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J Lipid Res. Mar 2010; 51(3): 672–677.
PMCID: PMC2817597

Label-free quantitative analysis of lipid metabolism in living Caenorhabditis elegans[S]


The ubiquity of lipids in biological structures and functions suggests that lipid metabolisms are highly regulated. However, current invasive techniques for lipid studies prevent characterization of the dynamic interactions between various lipid metabolism pathways. Here, we describe a noninvasive approach to study lipid metabolisms using a multifunctional coherent anti-Stokes Raman scattering (CARS) microscope. Using living Caenorhabditis elegans as a model organism, we report label-free visualization of coexisting neutral and autofluorescent lipid species. We find that the relative expression level of neutral and autofluorescent lipid species can be used to assay the genotype-phenotype relationship of mutant C. elegans with deletions in the genes encoding lipid synthesis transcription factors, LDL receptors, transforming growth factor β receptors, lipid desaturation enzymes, and antioxidant enzymes. Furthermore, by coupling CARS with fingerprint confocal Raman analysis, we analyze the unsaturation level of lipids in wild-type and mutant C. elegans. Our study shows that complex genotype-phenotype relationships between lipid storage, peroxidation, and desaturation can be rapidly and quantitatively analyzed in a single living C. elegans.

Keywords: cholesterol synthesis, coherent anti-Stokes Raman scattering, lipid desaturation, label-free imaging, lipid storage, peroxidation, spontaneous Raman spectroscopy, two-photon excited fluorescence

With short lifespan, rapid reproduction cycle, amenable genetics, and a remarkable conservation of human disease genes and pathways, Caenorhabditis elegans has become an ideal model to study the mechanisms of disease pathogenesis (1). Being optically transparent, C. elegans has been extensively employed to visualize lipid storage with fluorescent imaging of lipids stained with Nile Red (2, 3) or recently with label-free single-frequency coherent anti-Stokes Raman scattering (CARS) imaging (4). However, either fluorescent or single-frequency CARS imaging lacks spectral information critical for lipid composition analysis. Although spontaneous Raman microscopy (5) and multiplex CARS microscopy (6) could analyze the composition of single lipid droplets, their image acquisition speeds are too slow for live-cell or animal study. Alternatively, third harmonic generation microscopy can visualize lipid droplets using optical heterogeneity of biological samples for contrast mechanism (7). However, third harmonic generation lacks chemical selectivity to analyze lipid composition. Consequently, a microscopy tool to study critical aspects of lipid metabolism, including lipid storage and composition, is lacking. By employing a multifunctional microscope that permits high-speed CARS imaging, two-photon excited fluorescence (TPEF) imaging, and confocal Raman spectral analysis with a picosecond laser source (8, 9), we demonstrate the capability to study the dynamic interactions between lipid storage, peroxidation, and desaturation in wild-type and mutant C. elegans.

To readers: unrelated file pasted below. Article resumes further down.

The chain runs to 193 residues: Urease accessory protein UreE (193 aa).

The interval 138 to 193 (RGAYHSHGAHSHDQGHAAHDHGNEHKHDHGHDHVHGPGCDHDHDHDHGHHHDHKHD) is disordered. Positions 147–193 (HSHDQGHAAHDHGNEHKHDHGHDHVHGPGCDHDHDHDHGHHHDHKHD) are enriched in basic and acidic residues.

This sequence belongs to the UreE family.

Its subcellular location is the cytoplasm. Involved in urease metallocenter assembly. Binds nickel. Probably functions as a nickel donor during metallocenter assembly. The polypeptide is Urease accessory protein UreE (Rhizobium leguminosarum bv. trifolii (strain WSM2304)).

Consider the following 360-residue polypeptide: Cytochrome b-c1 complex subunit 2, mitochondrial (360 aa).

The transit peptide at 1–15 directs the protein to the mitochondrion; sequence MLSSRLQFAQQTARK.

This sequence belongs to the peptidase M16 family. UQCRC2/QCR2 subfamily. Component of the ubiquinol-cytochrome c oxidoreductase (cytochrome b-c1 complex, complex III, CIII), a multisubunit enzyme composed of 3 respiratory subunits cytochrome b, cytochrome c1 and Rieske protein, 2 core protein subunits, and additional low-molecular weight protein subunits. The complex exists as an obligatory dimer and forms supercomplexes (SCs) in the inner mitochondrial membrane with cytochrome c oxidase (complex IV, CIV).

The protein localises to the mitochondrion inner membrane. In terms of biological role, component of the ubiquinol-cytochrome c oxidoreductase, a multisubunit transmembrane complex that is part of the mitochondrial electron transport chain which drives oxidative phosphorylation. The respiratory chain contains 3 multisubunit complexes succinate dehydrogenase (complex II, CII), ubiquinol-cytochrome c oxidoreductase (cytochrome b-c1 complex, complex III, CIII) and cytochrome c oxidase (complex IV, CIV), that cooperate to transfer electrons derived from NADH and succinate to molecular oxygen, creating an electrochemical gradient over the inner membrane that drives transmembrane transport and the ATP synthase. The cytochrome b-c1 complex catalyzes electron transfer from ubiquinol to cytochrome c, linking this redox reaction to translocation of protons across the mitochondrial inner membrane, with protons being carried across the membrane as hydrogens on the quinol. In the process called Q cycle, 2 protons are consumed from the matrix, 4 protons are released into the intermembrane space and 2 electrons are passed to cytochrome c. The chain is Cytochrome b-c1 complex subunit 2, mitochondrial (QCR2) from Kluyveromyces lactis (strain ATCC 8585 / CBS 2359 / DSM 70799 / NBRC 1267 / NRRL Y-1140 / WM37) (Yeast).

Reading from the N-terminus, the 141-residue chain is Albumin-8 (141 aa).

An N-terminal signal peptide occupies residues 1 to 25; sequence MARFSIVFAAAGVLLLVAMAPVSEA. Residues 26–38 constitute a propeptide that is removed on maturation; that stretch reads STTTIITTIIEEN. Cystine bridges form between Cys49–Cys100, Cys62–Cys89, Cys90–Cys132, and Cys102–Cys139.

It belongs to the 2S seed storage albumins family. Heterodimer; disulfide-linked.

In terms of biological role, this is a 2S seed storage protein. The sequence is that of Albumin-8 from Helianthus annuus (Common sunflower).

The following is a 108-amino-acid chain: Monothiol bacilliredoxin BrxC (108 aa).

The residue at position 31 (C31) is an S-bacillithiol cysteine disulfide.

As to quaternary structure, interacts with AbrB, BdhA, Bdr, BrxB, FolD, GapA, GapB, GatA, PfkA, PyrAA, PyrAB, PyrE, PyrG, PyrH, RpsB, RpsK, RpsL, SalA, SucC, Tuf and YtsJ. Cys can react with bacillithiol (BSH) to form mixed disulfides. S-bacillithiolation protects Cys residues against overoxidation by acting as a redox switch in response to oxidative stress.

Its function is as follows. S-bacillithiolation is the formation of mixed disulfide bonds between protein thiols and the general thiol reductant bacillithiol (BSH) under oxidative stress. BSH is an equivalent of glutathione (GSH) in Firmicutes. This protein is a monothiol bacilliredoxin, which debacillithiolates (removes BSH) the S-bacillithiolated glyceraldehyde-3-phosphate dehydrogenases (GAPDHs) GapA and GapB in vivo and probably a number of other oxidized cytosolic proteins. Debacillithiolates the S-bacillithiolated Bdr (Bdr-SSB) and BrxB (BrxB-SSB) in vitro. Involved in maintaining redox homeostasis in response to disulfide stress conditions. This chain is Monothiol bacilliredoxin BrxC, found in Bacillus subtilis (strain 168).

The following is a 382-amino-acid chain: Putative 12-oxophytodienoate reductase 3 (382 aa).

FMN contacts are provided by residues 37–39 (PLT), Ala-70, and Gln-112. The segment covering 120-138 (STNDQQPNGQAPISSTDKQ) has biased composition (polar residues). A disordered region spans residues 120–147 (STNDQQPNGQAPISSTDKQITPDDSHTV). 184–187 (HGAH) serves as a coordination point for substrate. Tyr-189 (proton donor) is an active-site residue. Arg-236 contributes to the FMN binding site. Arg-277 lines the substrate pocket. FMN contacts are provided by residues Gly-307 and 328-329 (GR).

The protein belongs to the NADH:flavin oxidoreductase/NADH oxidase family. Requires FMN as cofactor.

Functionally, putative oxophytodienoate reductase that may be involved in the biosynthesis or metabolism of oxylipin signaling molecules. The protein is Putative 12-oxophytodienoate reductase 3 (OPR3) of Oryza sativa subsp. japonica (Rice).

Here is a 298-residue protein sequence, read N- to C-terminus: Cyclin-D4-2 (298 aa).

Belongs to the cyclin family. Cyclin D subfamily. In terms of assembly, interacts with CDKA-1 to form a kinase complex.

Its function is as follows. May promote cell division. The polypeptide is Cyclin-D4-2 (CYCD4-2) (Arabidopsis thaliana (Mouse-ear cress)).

A multifunctional CARS microscope

A spectrometer with a 300 g/mm grating and a thermoelectrically cooled back-illuminated EMCCD (Newton 920-BRD; Andor Technology, Belfast, Ireland) is mounted to the side port of a laser scanning microscope (IX71/FV300; Olympus, Center Valley, PA) to allow TPEF imaging, CARS imaging, and spontaneous Raman spectral analysis on the same platform. Pump and Stokes lasers are tuned to 14,140 cm−1 and 11,300 cm−1, respectively, to be in resonance with the CH2 symmetric stretch vibration at 2,840 cm−1. The combined beams are focused into the sample through a ×60 water immersion microscope objective with a 1.2 numerical aperture. Forward-detected CARS signal is collected by an air condenser with a 0.55 numerical aperture, transmitted through a 600/65 nm band-pass filter, and detected by a photomultiplier tube (H7422-40; Hamamatsu, Japan). Simultaneously, back-reflected TPEF signal is collected by the same illuminating objective, spectrally separated from the excitation source, transmitted through a 520/40 nm band-pass filter, and detected by a photomultiplier tube (H7422-40; Hamamatsu) mounted at the back port of the microscope. Following CARS and TPEF imaging, the Stokes beam is blocked and the pump laser-induced Raman scattering signal is directed toward the spectrometer to permit spectral analysis from 830 to 3,100 cm−1, which covers both the fingerprint and the CH-stretch vibration regions. Due to the utilization of a confocal pinhole with a diameter of 50 µm before the spectrometer, the Raman signals arise from a focal volume of 2.3 femtoliter at the center of the field of view of a CARS image. Average acquisition time for a 512 × 512 pixel CARS image is 1.12 s, and a full-spectral Raman analysis is 4 s. The combined Stokes and pump laser power is kept constantly at 40 mW. For all Raman spectral measurements, pump laser power is reduced to 10 mW. Variability in Raman spectral measurements of neutral lipid droplets is discussed in supplementary. Experimental details of Rama spectra acquisition and data analysis were previously described by Slipchenko et al. (9).